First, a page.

New book puts France at center of anti-Muslim backlash

Women hold signs reading ‘Is it not a provocation, just my freedom of conscience’ during a ‘headscarf march’ organized by the Collective against Islamophobia ‘Respect Equality Dignity’ on Sept. 3, 2016, in Avignon, southern France. (AFP)
Updated 14 February 2018
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New book puts France at center of anti-Muslim backlash

LONDON: Islamophobia in France is being fueled by state-backed efforts to encourage secularism, according to a new book that puts the country at the heart of a growing intolerance toward Muslims in Western societies.
In “Republic of Islamophobia: The Rise of Respectable Racism in France,” Jim Wolfreys, a British academic and author, argues that French politicians have given discrimination and racism a veneer of respectability in their response to a wave of Daesh attacks that hit French towns and cities in the last three years.
The bloodshed has left innocent Muslims facing unprecedented scrutiny of what they wear, eat and say in a society polarized by inequality, he claims.
Wolfreys, a senior lecturer in French and European Politics at King’s College London, told Arab News there is a “danger of confusing understandable fear of terrorism with fear of Muslims.”
France is home to Europe’s largest Muslim community, with estimates of its size ranging from 2.1 million to about 6 million, out of a total population of 66.9 million. Many of these Muslims can trace their roots back to the country’s colonial rule in North and sub-saharan Africa during the 19th and 20th centuries.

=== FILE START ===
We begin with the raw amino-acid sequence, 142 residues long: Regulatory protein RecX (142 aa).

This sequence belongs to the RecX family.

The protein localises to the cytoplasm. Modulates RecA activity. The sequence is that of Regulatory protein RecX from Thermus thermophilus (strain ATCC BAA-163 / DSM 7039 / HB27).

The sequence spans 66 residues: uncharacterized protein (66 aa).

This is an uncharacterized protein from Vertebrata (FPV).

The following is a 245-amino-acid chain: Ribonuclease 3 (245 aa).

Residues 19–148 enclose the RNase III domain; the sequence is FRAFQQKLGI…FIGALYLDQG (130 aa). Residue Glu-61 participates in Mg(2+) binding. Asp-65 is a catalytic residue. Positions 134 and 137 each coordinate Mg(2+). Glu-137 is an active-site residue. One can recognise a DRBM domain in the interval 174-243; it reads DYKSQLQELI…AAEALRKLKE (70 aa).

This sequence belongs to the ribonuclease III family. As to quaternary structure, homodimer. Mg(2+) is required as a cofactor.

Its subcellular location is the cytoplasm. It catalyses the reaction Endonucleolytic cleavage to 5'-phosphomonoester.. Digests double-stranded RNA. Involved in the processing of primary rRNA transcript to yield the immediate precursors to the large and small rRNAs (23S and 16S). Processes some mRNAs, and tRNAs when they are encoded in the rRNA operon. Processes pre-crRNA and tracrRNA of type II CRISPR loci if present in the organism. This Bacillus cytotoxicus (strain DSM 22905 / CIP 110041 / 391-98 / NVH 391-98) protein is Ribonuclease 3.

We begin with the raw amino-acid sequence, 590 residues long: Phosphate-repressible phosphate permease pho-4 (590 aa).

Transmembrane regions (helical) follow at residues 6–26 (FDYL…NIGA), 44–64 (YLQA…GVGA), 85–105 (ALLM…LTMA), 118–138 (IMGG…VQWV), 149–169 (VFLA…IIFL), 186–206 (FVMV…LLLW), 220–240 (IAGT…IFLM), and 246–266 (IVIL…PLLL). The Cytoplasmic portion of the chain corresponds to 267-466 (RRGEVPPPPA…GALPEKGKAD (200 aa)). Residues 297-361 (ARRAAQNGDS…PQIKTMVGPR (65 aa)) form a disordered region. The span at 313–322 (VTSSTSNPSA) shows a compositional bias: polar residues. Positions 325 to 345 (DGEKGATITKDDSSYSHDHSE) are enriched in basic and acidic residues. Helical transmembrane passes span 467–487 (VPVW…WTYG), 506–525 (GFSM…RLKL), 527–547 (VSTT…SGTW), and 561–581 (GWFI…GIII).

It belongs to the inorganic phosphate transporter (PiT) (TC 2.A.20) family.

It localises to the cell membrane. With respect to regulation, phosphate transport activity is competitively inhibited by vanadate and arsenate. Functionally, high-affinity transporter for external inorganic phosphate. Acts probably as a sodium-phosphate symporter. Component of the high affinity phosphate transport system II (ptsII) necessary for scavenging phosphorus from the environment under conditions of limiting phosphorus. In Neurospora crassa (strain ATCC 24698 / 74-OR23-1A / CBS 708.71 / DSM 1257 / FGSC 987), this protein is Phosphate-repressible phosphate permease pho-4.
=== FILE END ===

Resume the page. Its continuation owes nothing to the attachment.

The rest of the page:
Secularism is one of the guiding principles of the French political and legal systems and questions around immigration and integration have long been a subject of debate in the country. But rhetoric once considered taboo has entered mainstream political discourse in recent years, according to Wolfreys.
In 2011, even before the recent wave of militant attacks, France became the first European nation to ban women from wearing full-face veils in public.
Then, as gun battles and suicide bombings rocked the country in a series of attacks claimed by Daesh, local authorities in several towns outlawed women from wearing burkini swimwear. Officials said the clothing, which covers the female head and body in keeping with conservative Islamic custom, was a security threat and flouted the nation’s secular principles.
France’s highest administrative court subsequently overturned the restriction imposed by one resort, with three judges ruling that it was “clearly illegal” and in violation of “fundamental liberties,” but the ban heightened concerns among many Muslims that they were being made scapegoats for the Daesh-inspired violence.
Islam and immigration went on to become two of the central issues in the 2017 presidential election, when Marine Le Pen, leader of the far-right National Front party, won almost 11 million votes in the second round of polling.
Le Pen campaigned on an openly Islamophobic ticket, denouncing mosques for allowing worshippers to pray in the streets and warning of the danger of living “under the yoke of the threat of Islamic fundamentalism.”
She lost convincingly to her liberal rival, Emmanuel Macron, but mainstream political concerns about Islam have not gone away.